# Thread: infinite limits on trigonometric functions

1. ## infinite limits on trigonometric functions

Hi All,

Could any one explain me how to solve this problem.

what is the value of cos(px), if x tends to infinite.

From the Dirac delta function, del(p) = limit(x tends to infinite) {sin(px)/(pi*p)}.

here 'p' is a constant.

Instead of using the relation between the sin and cos, Is there any other way to solve the above problem.

another request : How to type mathematical expression in the threads?

2. Originally Posted by kurapati
Hi All,

Could any one explain me how to solve this problem.

what is the value of cos(px), if x tends to infinite.
The definition of "limit as x goes to infinity" is: $\displaystyle \lim_{x\rightarrow\infty} f(x)= L$ if and only if, given any $\displaystyle \epsilon> 0$ there exist X such that if x> X then $\displaystyle |f(x)- L|< \epsilon$. That is impossible for cos(px) because, no matter how large x is, there exist values of x ($\displaystyle x= n\pi$ for n an even integer) such that cos(x)= 1 and values of x ($\displaystyle x= n\pi$ for n an odd integer) such that cos(x)= -1. Since it keeps going from -1 to 1, it can't converge to a specific limit. The limit does not exist.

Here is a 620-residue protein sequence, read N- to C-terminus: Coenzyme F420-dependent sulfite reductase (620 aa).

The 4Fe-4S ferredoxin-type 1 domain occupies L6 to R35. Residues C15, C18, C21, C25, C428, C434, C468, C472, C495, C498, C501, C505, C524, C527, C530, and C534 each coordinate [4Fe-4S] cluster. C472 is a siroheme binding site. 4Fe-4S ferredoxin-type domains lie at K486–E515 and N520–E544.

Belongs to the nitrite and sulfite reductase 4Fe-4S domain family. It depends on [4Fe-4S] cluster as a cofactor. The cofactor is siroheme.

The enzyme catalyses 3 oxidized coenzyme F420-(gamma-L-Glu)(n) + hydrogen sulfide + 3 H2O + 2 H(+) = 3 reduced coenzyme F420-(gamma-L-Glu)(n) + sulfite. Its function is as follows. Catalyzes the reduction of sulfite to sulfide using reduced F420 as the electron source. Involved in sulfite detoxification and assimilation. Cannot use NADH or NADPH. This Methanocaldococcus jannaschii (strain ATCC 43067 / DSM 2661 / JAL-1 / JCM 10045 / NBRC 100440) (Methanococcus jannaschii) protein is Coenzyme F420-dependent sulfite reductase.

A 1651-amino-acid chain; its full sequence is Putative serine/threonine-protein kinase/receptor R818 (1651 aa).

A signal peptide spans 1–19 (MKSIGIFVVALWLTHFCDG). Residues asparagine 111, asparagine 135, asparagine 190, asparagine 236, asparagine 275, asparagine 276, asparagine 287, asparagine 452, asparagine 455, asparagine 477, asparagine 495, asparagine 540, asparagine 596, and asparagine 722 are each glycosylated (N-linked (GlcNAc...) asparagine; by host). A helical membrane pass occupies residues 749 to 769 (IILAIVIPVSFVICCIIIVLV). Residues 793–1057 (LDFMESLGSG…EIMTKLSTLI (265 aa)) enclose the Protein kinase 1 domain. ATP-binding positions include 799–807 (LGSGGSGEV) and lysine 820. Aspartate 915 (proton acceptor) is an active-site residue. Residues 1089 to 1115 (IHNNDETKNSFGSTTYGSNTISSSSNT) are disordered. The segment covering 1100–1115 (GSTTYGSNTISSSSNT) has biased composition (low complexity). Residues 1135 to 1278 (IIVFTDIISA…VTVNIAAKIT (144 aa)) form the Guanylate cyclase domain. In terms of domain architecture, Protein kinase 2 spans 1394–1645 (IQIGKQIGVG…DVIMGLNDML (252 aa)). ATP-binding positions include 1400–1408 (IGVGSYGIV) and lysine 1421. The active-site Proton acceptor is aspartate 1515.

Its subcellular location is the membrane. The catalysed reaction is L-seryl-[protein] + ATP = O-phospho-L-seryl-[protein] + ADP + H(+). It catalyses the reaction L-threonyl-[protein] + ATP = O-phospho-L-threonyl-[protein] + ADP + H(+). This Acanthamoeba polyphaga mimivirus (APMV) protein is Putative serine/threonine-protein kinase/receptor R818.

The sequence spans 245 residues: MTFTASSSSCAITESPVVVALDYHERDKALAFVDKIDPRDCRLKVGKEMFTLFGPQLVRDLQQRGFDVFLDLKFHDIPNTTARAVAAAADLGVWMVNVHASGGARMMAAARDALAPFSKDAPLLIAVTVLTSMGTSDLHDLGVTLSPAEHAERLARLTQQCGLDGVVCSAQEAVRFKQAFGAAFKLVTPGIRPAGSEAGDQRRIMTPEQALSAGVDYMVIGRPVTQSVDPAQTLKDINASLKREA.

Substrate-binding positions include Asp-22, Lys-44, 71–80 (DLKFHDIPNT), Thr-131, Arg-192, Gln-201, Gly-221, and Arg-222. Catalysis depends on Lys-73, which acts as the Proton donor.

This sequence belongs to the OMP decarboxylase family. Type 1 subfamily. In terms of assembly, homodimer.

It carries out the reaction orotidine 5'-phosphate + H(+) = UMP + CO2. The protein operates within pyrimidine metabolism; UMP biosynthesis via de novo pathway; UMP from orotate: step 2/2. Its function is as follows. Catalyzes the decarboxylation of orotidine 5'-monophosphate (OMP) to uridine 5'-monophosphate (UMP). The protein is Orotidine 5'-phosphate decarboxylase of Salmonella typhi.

From the Dirac delta function, del(p) = limit(x tends to infinite) {sin(px)/(pi*p)}.

here 'p' is a constant.

Instead of using the relation between the sin and cos, Is there any other way to solve the above problem.
Solve what problem? As I said, limit of cos(px), as x goes to infinity, does not exist. If you are asking about that formula for the Dirac Delta function, the Dirac Delta Function is a "distribution" or "generalized function" , NOT a function. In any case, I don't see how that limit has anything to do with the delta function which can be described as "infinite if p= 0, 0 for all other values of p" which is not the case for that limit. Where did you get that formula?

another request : How to type mathematical expression in the threads?
Use "LaTex". On this board begin a mathematical expression with $\displaystyle and end with$.
Here is a good tutorial on LaTex:
Getting to Grips with Latex - Mathematics - Latex Tutorials by Andrew Roberts @ School of Computing, University of Leeds

Note that different boards may use different html tags to start and end LaTex. I have seen "" (here), "", and even "".